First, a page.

Thomas was a knight in mid-14th-century France before war, betrayal, and the Black Plague reduces him to banditry. But his road to oblivion in a nearly dead world ends with meeting Delphine, a young girl speaking with the voice of what may be angels—she could be a saint, or a witch. Thomas can't ignore his compulsion to join her quest to go to Avignon, home of the pope, undertaken for reasons unknown even to her. But they and their companion Père Matthieu don't realize they're trapped in a cosmic battle between good and evil, God having withdrawn from the world and Lucifer bent on filling the vacuum. until nightmarish creatures rise up everywhere to stop Delphine. Buehlman's (Those Across the River) medieval world is detailed with both sweet-smelling air and the gory results of plague, brutal but where hard-won small victories may add up faster than vast defeats. Thomas is the perfect everyman whose virtuous and sinful sides war internally as much as his sword arm battles in the physical world; Delphine is equally well drawn, part prophet and part frightened child. Fans of historical fantasy and horror will find this epic darkly rewarding. (Oct.)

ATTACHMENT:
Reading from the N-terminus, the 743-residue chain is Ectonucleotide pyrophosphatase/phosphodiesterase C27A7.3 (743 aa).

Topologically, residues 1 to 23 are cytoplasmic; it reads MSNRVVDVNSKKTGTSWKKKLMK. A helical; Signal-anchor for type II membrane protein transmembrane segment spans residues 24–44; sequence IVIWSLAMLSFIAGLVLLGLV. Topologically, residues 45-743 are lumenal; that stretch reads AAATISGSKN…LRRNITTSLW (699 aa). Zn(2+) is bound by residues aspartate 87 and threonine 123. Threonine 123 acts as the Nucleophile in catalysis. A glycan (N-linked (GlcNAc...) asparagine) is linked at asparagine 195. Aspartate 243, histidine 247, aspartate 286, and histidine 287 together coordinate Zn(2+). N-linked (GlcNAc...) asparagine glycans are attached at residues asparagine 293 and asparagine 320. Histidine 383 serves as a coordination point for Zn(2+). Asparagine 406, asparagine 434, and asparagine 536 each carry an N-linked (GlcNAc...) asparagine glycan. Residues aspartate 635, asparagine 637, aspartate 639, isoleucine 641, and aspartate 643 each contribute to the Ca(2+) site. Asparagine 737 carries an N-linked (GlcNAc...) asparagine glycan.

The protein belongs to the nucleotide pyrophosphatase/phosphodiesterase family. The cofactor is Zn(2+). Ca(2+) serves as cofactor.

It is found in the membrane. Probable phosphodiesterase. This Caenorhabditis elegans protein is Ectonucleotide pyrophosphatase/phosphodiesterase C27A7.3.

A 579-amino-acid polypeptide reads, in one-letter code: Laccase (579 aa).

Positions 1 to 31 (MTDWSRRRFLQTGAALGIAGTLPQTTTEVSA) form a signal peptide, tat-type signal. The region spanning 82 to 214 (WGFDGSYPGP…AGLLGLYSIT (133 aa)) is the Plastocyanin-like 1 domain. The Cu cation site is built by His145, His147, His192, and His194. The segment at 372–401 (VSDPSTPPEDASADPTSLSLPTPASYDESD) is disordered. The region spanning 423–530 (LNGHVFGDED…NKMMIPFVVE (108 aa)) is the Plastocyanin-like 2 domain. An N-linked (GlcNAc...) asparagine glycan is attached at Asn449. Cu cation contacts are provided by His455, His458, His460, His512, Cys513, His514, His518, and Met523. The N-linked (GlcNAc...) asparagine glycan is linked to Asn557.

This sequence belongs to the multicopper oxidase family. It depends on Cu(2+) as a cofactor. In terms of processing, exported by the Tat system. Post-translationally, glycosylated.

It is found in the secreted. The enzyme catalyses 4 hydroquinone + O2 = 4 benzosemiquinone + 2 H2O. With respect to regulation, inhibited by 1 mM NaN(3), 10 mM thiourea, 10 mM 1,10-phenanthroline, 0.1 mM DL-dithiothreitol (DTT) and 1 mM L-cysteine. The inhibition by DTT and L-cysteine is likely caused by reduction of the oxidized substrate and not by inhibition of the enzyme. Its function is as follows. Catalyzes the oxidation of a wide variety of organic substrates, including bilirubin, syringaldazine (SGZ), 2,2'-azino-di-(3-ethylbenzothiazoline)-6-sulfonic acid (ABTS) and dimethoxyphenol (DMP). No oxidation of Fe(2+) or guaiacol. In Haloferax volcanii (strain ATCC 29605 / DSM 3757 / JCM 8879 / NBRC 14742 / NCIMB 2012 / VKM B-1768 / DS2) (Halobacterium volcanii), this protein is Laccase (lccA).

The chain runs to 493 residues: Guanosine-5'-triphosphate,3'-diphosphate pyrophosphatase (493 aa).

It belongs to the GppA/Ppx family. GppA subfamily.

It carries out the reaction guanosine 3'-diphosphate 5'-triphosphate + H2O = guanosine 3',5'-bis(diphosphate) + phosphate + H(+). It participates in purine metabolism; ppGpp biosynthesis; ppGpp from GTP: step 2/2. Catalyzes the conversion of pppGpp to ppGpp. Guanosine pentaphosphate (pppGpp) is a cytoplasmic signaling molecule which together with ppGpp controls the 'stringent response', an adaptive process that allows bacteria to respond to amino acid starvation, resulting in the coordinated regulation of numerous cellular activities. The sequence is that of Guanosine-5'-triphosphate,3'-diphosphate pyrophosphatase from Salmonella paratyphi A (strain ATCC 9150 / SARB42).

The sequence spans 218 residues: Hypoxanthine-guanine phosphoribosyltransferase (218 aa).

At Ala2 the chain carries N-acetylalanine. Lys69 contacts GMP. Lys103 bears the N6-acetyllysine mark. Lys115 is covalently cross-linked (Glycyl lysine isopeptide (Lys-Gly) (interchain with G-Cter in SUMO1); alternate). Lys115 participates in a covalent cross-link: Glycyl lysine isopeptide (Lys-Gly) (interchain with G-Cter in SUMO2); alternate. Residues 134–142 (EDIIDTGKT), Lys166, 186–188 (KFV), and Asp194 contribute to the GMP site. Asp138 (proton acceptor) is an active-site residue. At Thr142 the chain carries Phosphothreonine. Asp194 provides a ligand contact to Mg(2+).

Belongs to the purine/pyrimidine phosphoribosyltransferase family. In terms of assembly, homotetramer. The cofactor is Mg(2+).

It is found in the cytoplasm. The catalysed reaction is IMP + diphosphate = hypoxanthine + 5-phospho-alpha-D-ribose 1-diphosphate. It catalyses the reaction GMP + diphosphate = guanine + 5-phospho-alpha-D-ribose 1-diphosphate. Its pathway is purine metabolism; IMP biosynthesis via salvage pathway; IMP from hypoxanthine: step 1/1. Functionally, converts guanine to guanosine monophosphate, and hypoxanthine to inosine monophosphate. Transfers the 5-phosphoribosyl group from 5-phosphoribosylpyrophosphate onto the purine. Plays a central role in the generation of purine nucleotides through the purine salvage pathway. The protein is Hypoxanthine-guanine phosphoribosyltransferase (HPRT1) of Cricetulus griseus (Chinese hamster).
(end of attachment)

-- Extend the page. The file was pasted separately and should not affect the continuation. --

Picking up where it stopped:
Kirkus Reviews